As a Boy Scout leader, he would take troops camping every month, even through winter.
“In November, they would cook this big Thanksgiving dinner while camping and have the parents come,” Cathy Herman said.
Described as scary intelligent, Richard Herman never forgot anything.
“When he’d help the kids with homework, he could remember all the math formulas from when he was in school,” Cathy said. “It was like they just popped in his head.”
As a product tester by trade, he could solve almost any technical problem, Cathy Herman said.
While she still has a cough and a touch of pneumonia, Cathy Herman considers herself a COVID-19 survivor.
Both her children fell ill and were also told to assume they have it, she said.
She said her husband started with a high fever March 24, and Cathy Herman started to feel the symptoms March 27.
She said Richard Herman often traveled for work and she thinks he picked it up while was on his business trip.
“He did not leave the house after he got home from the airport on the Friday before he got sick,” she said.
Cathy Herman did a virtual visit with a nurse who prescribed Tamiflu and told her “your symptoms are consistent with COVID-19 and treat it as if you do.”
But she said she had a hard time convincing Richard Herman to go to the doctor.
By April 5, Cathy Herman knew something was wrong.
“He wasn’t running a fever or having any breathing problems, but you would ask him something and it wasn’t working in his brain,” Cathy said.
Richard went to a respiratory clinic, where he was directed to go to an emergency room.
There they found out his oxygen was low.
After three days of oxygen, “everything was looking good,” she said.
“You can think you’re on the road to recovery and something happens with the lungs,” Cathy said. “I guess it attacks them and suddenly you can’t breath.”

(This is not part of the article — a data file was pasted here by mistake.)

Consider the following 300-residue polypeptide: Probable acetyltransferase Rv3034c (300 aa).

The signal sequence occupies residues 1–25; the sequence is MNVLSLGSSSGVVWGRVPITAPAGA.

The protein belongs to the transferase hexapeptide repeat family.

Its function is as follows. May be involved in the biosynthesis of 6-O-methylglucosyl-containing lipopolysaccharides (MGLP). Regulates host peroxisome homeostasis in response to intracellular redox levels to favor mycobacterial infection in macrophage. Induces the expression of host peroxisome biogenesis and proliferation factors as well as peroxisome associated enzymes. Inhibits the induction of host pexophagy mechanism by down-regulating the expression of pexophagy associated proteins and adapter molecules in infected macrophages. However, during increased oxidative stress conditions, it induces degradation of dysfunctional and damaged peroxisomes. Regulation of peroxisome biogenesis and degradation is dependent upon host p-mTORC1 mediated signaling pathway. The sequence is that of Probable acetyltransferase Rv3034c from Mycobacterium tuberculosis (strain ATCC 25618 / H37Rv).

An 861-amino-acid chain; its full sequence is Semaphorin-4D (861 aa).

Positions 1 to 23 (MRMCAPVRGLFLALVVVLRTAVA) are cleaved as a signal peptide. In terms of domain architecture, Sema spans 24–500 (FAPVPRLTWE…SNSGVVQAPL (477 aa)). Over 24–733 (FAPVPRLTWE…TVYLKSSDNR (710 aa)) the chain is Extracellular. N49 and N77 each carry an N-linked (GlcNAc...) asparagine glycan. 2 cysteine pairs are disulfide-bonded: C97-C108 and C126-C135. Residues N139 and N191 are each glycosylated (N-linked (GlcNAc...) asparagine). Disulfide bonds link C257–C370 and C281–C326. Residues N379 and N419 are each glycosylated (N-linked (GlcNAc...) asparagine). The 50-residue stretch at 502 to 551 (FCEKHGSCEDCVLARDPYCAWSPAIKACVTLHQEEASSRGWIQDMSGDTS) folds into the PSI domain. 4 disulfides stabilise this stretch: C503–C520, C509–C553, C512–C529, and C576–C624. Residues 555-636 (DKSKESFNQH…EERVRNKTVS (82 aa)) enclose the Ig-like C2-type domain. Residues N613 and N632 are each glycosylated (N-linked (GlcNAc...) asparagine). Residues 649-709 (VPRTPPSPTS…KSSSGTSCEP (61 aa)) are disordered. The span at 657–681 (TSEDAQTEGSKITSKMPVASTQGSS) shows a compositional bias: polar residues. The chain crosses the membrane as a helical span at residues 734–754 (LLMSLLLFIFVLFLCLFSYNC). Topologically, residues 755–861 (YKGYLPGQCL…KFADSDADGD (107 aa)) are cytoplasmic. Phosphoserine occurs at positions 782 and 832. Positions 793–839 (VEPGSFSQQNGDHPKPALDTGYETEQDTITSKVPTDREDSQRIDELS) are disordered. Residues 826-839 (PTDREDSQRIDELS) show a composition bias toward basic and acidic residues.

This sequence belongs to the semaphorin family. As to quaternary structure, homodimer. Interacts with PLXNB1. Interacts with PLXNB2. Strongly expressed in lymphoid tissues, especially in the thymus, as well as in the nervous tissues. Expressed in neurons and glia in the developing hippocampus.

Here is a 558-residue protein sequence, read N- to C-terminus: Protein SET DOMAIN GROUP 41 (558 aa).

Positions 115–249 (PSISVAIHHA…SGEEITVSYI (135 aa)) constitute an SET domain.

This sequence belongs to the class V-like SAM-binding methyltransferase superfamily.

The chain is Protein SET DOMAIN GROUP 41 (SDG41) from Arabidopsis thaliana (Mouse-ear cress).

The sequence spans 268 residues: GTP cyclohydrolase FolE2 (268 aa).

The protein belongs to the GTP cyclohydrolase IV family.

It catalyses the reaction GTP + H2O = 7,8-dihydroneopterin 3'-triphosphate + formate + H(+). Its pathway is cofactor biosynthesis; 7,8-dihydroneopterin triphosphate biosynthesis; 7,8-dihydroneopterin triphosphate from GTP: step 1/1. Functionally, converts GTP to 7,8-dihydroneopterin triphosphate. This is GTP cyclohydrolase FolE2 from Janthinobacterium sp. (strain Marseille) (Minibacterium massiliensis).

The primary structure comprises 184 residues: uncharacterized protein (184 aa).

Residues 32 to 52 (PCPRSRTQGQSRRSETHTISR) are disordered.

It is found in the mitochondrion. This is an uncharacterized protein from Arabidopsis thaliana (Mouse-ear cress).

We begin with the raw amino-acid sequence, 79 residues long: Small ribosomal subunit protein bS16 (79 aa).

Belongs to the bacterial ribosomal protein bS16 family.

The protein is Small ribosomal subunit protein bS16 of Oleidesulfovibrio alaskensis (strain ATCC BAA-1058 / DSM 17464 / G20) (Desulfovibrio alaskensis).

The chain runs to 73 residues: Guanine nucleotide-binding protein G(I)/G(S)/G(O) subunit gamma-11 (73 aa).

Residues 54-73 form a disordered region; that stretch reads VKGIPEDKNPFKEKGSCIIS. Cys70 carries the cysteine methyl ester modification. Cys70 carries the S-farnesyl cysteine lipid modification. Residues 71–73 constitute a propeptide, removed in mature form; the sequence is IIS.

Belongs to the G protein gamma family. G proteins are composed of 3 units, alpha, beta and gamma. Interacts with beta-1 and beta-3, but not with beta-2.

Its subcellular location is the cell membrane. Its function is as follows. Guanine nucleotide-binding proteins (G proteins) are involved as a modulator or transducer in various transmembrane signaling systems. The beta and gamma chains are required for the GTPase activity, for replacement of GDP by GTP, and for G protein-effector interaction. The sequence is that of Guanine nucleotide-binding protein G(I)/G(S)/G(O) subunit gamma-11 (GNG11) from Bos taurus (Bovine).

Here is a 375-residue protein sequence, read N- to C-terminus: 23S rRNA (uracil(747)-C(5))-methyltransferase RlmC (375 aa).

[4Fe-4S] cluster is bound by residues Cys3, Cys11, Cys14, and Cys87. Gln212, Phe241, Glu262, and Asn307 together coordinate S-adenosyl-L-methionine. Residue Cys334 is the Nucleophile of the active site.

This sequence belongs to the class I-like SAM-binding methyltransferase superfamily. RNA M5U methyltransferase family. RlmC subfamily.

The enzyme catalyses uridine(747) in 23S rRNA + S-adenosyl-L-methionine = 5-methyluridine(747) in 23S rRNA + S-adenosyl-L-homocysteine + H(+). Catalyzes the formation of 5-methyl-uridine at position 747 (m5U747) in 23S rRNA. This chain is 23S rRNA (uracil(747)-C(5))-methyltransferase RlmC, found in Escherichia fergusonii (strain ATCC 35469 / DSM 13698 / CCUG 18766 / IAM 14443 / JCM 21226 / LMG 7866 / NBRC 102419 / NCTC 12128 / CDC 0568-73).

Cathy said the doctor at the hospital called her to find out what happened.
“He was totally shocked,” Cathy said. “He actually tried to get an autopsy done to find out what actually happened so they could inform the treatment protocols but they couldn’t get one done.”
She said they contacted the Hennepin County Medical Examiner, the University of Minnesota and the Mayo Clinic about conducting an autopsy, but they declined.
It’s too late now, Cathy said, because he was cremated per his wishes.
After Richard Herman was pronounced dead, Cathy Herman struggled with what to do.
“I had to call a funeral home right then and there that would take him,” Cathy said. “That was hard. I had to find someone to take the body. You assume they would want a corner or something, but they didn’t want him. We were sitting there. The kids had just lost their dad. They thought he was supposed to be better. Luckily I knew he wanted to be cremated, but I had to find somebody to do that while I was in total shock.”
Dahlstrom said he feels for them.
“The difficult tasks all become so much harder when you can’t do that in person,” he said.
As someone who has had COVID-19 and had someone she loved die with COVID-19, she wants people to know “you’ve got to be careful. You don’t know with this virus and what’s going to happen. Don’t leave your house. You don’t know whose life you’re going to save.”
The family plans to hold celebration of life services at a later date in both Minnesota and Montana.
“We figure next spring when all this is through and hopefully when there’s a vaccination we’ll be able to have one,” Cathy said. “A lot of the people we know are all in the high risk groups. A lot of them are not going to leave the house until there’s a vaccine.”